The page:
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Now on Stage: Un-Theater

Playhouses aren’t just for plays anymore. At least not if mime shows at two key Southland venues this summer are an indication.

Geoff Hoyle’s “Feast of Fools” closed recently at the La Jolla Playhouse, and Marcel Marceau opens at the Geffen Playhouse on Wednesday. In both cases, more such acts are likely to follow.

La Jolla Playhouse and the Geffen Playhouse are unusual among the nation’s regional theaters in their ongoing commitment to mime and the circus arts. Featuring clowns, jugglers, acrobats, puppeteers and others more often associated with cabaret or variety, the genre is characterized by a heavy reliance on physical skills. It’s sometimes referred to as “new vaudeville.”

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Since the mid-1980s, La Jolla Playhouse has programmed an array of new vaudeville artists--Hoyle, Bill Irwin, Avner the Eccentric, the Flying Karamazov Brothers, Mump and Smoot, the Invisible Circus and others--both in their own works and, in some cases, as actors in plays. Before Marceau, the Geffen in Westwood presented “Do Jump!” “Ennio” and Mabou Mines’ “Peter and Wendy,” which will be seen at La Jolla in October.

“I know Marcel Marceau is probably more cabaret and vaudeville than he is theater, and I know that was stretching the definition to a degree,” says Gilbert Cates, Geffen Playhouse producing director. “As a condiment, it’s a wonderful thing for the theatrical meal. I love the fact that the theater can be a place of surprise, where the audience is never quite sure what they’re going to be seeing.”

The tone is light, but the appeal is profound. “We give the clown license to burrow into subjects we wouldn’t let the philosopher touch,” says La Jolla Playhouse artistic director Des McAnuff. “It’s a key to digging deep, getting at sensitive subjects. If you make someone laugh, you disarm them and take them places they may not otherwise be willing to go.

“I love that there’s Geoff doing a show where not a single word is said. It’s so profoundly different than some of the other stuff we do,” continues McAnuff, whose season includes the recent production of Moliere’s “Tartuffe” and the upcoming “When Grace Comes In” by Heather McDonald, and “Wintertime” written by Charles Mee.

Marceau’s Geffen run is billed as “the most intimate setting of his illustrious career,” and while that claim is difficult to verify, it’s certainly true that the acclaimed mime usually performs in venues larger than the 498-seat Playhouse. His most recent appearance in L.A., for example, was in 1999 at the Hollywood Bowl. “I did two or three pantomimes,” he recalls by phone from his Paris home. “But it’s not the same as a one-man show.”

From the beginning of his career, Marceau, 79, has been drawn both to things American and to the legitimate stage. “I started mime as a child, imitating Charlie Chaplin,” he says. “I wanted to do theater.”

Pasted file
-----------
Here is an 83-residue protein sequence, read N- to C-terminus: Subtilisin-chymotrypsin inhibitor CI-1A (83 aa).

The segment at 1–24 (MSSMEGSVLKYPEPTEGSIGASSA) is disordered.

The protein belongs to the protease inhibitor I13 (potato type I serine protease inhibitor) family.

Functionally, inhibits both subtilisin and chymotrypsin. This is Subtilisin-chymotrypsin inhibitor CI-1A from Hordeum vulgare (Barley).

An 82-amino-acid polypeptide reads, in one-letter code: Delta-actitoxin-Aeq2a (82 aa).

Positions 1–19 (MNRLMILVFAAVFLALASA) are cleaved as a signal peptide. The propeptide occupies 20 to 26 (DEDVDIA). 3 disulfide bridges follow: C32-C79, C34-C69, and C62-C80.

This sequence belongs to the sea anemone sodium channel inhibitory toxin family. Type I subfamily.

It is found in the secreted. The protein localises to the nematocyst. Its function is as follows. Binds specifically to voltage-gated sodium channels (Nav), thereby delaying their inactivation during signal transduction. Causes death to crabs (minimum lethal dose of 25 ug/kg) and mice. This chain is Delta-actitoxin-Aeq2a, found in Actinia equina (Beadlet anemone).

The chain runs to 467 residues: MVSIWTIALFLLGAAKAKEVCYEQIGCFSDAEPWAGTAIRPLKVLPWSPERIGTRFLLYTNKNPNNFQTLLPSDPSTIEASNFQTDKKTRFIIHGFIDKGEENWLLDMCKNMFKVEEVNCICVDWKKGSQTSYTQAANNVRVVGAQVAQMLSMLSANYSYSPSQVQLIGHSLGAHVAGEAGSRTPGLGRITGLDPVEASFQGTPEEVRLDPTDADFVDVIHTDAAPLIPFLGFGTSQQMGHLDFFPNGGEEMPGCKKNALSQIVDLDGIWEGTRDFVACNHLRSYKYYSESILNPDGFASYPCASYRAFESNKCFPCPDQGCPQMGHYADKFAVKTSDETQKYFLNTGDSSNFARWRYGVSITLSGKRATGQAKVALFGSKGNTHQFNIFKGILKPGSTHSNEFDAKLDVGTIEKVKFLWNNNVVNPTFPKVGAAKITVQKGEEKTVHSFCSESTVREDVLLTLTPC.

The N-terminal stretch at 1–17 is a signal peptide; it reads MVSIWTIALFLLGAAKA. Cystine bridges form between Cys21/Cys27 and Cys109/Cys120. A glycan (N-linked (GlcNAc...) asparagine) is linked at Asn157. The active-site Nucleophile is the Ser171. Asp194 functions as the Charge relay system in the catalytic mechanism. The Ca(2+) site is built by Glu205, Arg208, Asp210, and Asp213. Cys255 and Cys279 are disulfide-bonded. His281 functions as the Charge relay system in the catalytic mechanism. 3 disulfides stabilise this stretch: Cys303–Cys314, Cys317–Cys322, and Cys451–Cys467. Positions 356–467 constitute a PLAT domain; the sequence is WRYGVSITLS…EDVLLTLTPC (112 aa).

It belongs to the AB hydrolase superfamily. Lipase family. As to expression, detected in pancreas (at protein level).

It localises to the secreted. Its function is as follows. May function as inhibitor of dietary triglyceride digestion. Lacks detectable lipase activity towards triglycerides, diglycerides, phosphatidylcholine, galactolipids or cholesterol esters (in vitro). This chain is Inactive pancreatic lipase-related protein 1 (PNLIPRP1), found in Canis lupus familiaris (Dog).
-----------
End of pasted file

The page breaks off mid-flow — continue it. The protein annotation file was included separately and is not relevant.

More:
He began studies in 1944 under the tutelage of the famed mime Etienne Decroux at Charles Dullin’s School of Dramatic Art in Paris’ Sarah Bernhardt Theatre. Even in those days, the idea of mime in a theater was unusual. “After the war, at that time there was no theater mime in France, in the whole world,” Marceau says. “There was slapstick, comedy, musicals--all sorts of drama in the theater. Mime was not theatrical at the time.”

He first played the U.S. in 1955. “When I arrived in America for the first time, it was like something completely new,” he says. “Never have people seen a man on a stage making the invisible visible, creating characters, this art form. It was wonderfully accepted in the States.”

Marceau has come to the U.S. on tour almost every two years since the mid-'50s and made numerous appearances on U.S. television. “America is very important to me,” he says. “It became my second country almost. I touched today three generations. Very often young people come to the show and say, ‘That can’t be Marcel Marceau, it must be his son.’ ”

Yet he continues to create new material. His performances at the Geffen will mix standards from his repertoire with more recent creations. “I keep the classical numbers because there are always young people who have never seen me,” he explains. But, he adds, “there are at least five creations in the show that have never been seen in L.A.”

The Geffen run came about when Marceau’s management approached the theater about a year ago. Cates felt that presenting the mime would be in keeping with the Geffen’s artistic mission that, as he writes in the brochure for the upcoming seventh season, includes “presenting diverse plays, musicals, circus, classic theater and new plays.”

The one unusual element in that mission statement is, of course, “circus.” “Circus and circus artists in America have had a bad rap because we associate them with popcorn and elephants and that kind of thing,” Cates says. “We don’t realize that there’s artistry in the circus that, if it doesn’t predate it, is certainly close to the beginnings of theater. You take Marcel Marceau and mime--is that theater or is that circus? I think it’s all theater.”

Cates, whose extensive producing and directing credits include decades of television and film in addition to theater, has a professional association with the circus arts dating to the 1960s. “In my early days, I did a circus series on NBC called ‘International Showtime,’ ” he says. “I fell in love with European one-ring circus, and the people who performed in it are extraordinary. I made a film on it called ‘Rings Around the World.’ ”

So it seemed only natural, when Cates took over the Geffen--then known as the Westwood Playhouse--in 1993, that circus artists would be part of the picture. “How do you make the theater vital and reflective of the time we’re living in?” asks Cates, who founded and served as dean of UCLA’s School of Theater, Film and Television from 1990 to 1998 and instigated the university’s purchase of the theater in ’93. “I don’t know that any one form does it--comedy, straight plays, musicals.